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Overhaul of five Buffalo high schools offers students a chance at an exciting future

Finally – solid, long-range planning is coming out of the Buffalo School District. Less than a year into his leadership role here, Superintendent Kriner Cash is implementing transformative new missions for several city high schools in a smart and innovative effort to repurpose and reinvigorate some of Buffalo’s most troubled institutions.

Three of the five new programs target high-tech industries. Another will focus on careers involving the law. One, at Lafayette High School, will serve the needs of immigrant and multilingual students.

Previous school boards and previous administrators have only dabbled in solutions to Buffalo’s chronic and severe deficiencies, even going as far as to reject assistance offered by the State Education Department. But Cash actually seems to want to make a difference. He has the strong support of Education Commissioner MaryEllen Elia and is offering concrete solutions to some of the district’s most pressing problems.

Under his plan, Bennett High School – which is being phased out next year – will become the Computing Academy of Technological Sciences at Bennett. It’s purpose will be to introduce students to fields in computer science and software engineering, including video games. An early measure of its popularity is that the program, which launches this September with a ninth-grade class, already has nearly three times as many applicants as it can accommodate.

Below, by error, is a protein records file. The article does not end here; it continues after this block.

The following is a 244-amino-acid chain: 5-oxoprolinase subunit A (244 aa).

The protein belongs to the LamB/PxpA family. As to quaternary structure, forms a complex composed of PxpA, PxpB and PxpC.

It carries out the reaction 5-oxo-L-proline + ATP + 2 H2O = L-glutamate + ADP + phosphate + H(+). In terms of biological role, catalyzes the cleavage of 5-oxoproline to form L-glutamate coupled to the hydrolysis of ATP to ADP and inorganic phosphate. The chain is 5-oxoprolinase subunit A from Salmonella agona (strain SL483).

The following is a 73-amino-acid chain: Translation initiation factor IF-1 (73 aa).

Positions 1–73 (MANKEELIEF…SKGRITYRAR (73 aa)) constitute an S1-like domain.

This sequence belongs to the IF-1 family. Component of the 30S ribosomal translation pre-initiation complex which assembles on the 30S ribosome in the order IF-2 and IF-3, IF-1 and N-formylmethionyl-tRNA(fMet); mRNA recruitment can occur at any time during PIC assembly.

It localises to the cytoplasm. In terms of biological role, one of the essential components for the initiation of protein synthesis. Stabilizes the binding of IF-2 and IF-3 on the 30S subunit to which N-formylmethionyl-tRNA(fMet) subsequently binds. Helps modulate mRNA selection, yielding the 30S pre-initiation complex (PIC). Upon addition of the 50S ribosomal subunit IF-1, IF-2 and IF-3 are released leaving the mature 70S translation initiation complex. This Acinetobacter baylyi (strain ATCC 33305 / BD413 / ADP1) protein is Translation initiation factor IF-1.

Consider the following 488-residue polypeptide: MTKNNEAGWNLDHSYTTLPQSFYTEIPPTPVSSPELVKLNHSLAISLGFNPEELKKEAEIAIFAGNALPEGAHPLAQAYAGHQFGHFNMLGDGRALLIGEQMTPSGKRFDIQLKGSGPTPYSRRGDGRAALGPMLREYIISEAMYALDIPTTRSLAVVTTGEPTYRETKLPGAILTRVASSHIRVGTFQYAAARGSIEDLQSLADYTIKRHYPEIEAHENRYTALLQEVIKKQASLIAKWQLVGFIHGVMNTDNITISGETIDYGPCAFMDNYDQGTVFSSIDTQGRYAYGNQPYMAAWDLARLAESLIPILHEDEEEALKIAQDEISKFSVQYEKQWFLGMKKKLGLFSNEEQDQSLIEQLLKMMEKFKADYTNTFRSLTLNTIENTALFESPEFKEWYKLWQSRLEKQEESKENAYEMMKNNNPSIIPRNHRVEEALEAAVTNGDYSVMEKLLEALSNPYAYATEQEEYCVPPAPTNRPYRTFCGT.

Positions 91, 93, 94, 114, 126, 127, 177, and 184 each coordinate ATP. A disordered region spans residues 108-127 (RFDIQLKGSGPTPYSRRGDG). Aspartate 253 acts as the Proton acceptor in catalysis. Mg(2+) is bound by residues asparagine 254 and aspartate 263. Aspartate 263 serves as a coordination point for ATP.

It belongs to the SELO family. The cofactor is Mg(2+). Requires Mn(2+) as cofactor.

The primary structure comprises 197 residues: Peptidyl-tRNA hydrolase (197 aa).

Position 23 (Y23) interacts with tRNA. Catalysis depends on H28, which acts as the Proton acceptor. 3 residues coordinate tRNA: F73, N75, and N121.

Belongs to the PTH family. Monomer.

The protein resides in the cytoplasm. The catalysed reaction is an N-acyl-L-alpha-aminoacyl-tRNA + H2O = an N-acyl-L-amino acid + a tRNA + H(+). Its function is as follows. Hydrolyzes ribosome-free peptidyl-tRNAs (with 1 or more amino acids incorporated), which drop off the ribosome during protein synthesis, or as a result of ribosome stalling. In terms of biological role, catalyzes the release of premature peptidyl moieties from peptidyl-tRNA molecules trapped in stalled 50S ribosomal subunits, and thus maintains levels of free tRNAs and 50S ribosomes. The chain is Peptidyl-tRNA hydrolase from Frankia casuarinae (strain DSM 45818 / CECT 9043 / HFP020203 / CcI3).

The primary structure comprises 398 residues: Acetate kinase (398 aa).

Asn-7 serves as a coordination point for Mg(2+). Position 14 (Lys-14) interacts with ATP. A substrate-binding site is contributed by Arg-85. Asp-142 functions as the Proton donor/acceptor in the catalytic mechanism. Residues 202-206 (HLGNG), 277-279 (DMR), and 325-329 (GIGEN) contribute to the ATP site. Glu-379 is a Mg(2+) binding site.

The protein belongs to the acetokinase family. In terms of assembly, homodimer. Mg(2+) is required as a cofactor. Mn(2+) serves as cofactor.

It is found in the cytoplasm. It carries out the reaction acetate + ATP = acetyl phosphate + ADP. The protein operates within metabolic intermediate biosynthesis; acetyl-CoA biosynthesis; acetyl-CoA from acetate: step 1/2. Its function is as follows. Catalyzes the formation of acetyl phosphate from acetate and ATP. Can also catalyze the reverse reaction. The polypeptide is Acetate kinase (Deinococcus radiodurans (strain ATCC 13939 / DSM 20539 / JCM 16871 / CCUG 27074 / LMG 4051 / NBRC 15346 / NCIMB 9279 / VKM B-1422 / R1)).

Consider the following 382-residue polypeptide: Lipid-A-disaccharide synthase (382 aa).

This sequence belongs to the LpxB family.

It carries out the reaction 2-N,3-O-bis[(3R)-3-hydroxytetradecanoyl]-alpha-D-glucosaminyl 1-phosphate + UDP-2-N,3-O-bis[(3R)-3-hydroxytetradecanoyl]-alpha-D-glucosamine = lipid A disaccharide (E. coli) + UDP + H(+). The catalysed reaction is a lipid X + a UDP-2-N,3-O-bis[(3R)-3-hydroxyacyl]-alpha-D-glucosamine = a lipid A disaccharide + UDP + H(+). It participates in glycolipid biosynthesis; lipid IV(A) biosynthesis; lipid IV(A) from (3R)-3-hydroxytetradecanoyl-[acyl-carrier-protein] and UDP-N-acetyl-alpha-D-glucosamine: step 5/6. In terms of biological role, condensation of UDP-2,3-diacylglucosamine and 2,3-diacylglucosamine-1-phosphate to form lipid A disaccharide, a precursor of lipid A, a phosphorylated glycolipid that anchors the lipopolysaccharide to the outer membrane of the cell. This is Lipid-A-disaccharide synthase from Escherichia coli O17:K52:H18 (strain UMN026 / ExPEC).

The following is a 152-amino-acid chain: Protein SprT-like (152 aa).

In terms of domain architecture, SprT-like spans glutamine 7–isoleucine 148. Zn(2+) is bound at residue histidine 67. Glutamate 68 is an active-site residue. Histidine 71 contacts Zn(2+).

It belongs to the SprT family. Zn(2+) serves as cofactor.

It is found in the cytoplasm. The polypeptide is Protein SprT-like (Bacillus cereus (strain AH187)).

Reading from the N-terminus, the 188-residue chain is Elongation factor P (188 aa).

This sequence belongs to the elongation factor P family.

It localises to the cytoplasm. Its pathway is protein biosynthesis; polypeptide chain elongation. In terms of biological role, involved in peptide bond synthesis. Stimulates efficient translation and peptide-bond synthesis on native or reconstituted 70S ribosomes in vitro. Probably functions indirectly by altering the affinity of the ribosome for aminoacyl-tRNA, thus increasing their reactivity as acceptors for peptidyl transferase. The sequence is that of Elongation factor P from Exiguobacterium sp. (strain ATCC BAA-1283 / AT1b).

Even more focused on the region’s high-tech future is the useful partnership between South Park High School, SolarCity and Erie Community College. That program aims to prepare students for work in the solar power industry and will offer an associate’s degree in six years at no cost for college credits. Not coincidentally, the high school is about a four-minute drive from SolarCity’s future home, under construction along the Buffalo River. With 183 students seeking admission, it has nearly four times as many applicants as its 48 spots can serve.

East High School will offer programs to prepare students for careers in law, public safety, corrections and security. It has 142 applicants for 102 spots.

The University at Buffalo, SUNY Buffalo State and Empire Genomics will partner with the district to create the Bioinformatics and Life Sciences Research Lab. The program will be located at Math, Science and Technology Preparatory School on East Delavan Avenue, about a 12-minute drive from the Buffalo Niagara Medical Campus. It has 142 applicants for 102 spots.

Finally, Lafayette High School will partner with SUNY Buffalo State and International Network Schools to serve immigrants and multilingual students, focusing on international business, law and teaching. It, alone, has openings left, with 92 applicants for 105 spots.

The new programs are part of Cash’s New Education Bargain, which represents real hope for improvement at these schools and for hundreds of city students. For those reasons, they deserve the district’s complete support. Whether it will get that backing may not be known until the new School Board majority, elected earlier this month, takes over in July. But there is no reason that it shouldn’t, even given the fealty its new members owe to the teachers unions.

Those members were elected in part as a rejection of the reform authority wielded by Elia, who was instrumental in the decision to hire Cash as Buffalo superintendent. It is important for the parents and taxpayers to get assurances from the new majority that it will not only continue to support this farsighted plan, but to back Cash, himself. Although he has been on the job here for only nine months, he has shown himself to be the most effective superintendent the district has had in years.

Students are demonstrating their excitement about the promise of these new programs. The new School Board should be equally enthused.